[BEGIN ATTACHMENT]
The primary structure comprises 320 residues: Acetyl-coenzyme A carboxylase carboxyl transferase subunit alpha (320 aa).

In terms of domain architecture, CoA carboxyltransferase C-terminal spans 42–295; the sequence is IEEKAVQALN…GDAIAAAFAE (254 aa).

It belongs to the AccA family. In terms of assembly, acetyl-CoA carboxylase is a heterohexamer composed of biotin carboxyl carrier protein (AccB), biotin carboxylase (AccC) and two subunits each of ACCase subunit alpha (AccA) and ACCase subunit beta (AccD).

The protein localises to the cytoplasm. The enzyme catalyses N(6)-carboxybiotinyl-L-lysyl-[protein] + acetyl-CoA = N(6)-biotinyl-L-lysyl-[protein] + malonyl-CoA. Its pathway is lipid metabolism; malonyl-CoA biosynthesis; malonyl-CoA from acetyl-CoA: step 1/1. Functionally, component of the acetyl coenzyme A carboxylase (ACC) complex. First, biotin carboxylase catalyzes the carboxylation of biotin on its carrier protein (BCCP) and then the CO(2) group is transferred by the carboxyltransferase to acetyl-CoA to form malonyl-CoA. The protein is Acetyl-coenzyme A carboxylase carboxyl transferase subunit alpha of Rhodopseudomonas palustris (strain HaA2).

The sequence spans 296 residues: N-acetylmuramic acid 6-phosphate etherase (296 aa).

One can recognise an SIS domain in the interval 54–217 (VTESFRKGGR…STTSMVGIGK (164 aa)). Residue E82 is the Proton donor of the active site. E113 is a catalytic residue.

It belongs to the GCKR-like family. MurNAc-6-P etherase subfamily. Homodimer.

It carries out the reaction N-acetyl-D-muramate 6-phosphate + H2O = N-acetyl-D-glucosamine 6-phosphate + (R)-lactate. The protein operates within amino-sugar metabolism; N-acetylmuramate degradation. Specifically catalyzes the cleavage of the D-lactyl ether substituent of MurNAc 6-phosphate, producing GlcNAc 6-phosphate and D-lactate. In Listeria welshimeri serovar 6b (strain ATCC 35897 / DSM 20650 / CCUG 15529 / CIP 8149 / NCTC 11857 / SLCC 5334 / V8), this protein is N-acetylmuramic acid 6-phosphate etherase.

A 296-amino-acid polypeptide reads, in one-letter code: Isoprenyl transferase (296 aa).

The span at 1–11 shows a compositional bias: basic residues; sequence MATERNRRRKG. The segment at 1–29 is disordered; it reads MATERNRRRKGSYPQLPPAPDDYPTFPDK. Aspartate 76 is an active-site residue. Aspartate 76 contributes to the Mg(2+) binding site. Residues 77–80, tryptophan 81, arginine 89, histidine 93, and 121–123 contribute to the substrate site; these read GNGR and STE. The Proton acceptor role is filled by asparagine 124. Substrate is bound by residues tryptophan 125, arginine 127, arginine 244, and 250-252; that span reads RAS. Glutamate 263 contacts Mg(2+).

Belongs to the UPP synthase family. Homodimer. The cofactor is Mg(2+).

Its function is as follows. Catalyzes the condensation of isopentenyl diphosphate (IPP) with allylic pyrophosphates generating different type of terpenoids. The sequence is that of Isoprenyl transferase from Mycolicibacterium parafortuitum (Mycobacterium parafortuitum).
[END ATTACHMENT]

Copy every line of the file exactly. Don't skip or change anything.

The primary structure comprises 320 residues: Acetyl-coenzyme A carboxylase carboxyl transferase subunit alpha (320 aa).

In terms of domain architecture, CoA carboxyltransferase C-terminal spans 42–295; the sequence is IEEKAVQALN…GDAIAAAFAE (254 aa).

It belongs to the AccA family. In terms of assembly, acetyl-CoA carboxylase is a heterohexamer composed of biotin carboxyl carrier protein (AccB), biotin carboxylase (AccC) and two subunits each of ACCase subunit alpha (AccA) and ACCase subunit beta (AccD).

The protein localises to the cytoplasm. The enzyme catalyses N(6)-carboxybiotinyl-L-lysyl-[protein] + acetyl-CoA = N(6)-biotinyl-L-lysyl-[protein] + malonyl-CoA. Its pathway is lipid metabolism; malonyl-CoA biosynthesis; malonyl-CoA from acetyl-CoA: step 1/1. Functionally, component of the acetyl coenzyme A carboxylase (ACC) complex. First, biotin carboxylase catalyzes the carboxylation of biotin on its carrier protein (BCCP) and then the CO(2) group is transferred by the carboxyltransferase to acetyl-CoA to form malonyl-CoA. The protein is Acetyl-coenzyme A carboxylase carboxyl transferase subunit alpha of Rhodopseudomonas palustris (strain HaA2).

The sequence spans 296 residues: N-acetylmuramic acid 6-phosphate etherase (296 aa).

One can recognise an SIS domain in the interval 54–217 (VTESFRKGGR…STTSMVGIGK (164 aa)). Residue E82 is the Proton donor of the active site. E113 is a catalytic residue.

It belongs to the GCKR-like family. MurNAc-6-P etherase subfamily. Homodimer.

It carries out the reaction N-acetyl-D-muramate 6-phosphate + H2O = N-acetyl-D-glucosamine 6-phosphate + (R)-lactate. The protein operates within amino-sugar metabolism; N-acetylmuramate degradation. Specifically catalyzes the cleavage of the D-lactyl ether substituent of MurNAc 6-phosphate, producing GlcNAc 6-phosphate and D-lactate. In Listeria welshimeri serovar 6b (strain ATCC 35897 / DSM 20650 / CCUG 15529 / CIP 8149 / NCTC 11857 / SLCC 5334 / V8), this protein is N-acetylmuramic acid 6-phosphate etherase.

A 296-amino-acid polypeptide reads, in one-letter code: Isoprenyl transferase (296 aa).

The span at 1–11 shows a compositional bias: basic residues; sequence MATERNRRRKG. The segment at 1–29 is disordered; it reads MATERNRRRKGSYPQLPPAPDDYPTFPDK. Aspartate 76 is an active-site residue. Aspartate 76 contributes to the Mg(2+) binding site. Residues 77–80, tryptophan 81, arginine 89, histidine 93, and 121–123 contribute to the substrate site; these read GNGR and STE. The Proton acceptor role is filled by asparagine 124. Substrate is bound by residues tryptophan 125, arginine 127, arginine 244, and 250-252; that span reads RAS. Glutamate 263 contacts Mg(2+).

Belongs to the UPP synthase family. Homodimer. The cofactor is Mg(2+).

Its function is as follows. Catalyzes the condensation of isopentenyl diphosphate (IPP) with allylic pyrophosphates generating different type of terpenoids. The sequence is that of Isoprenyl transferase from Mycolicibacterium parafortuitum (Mycobacterium parafortuitum).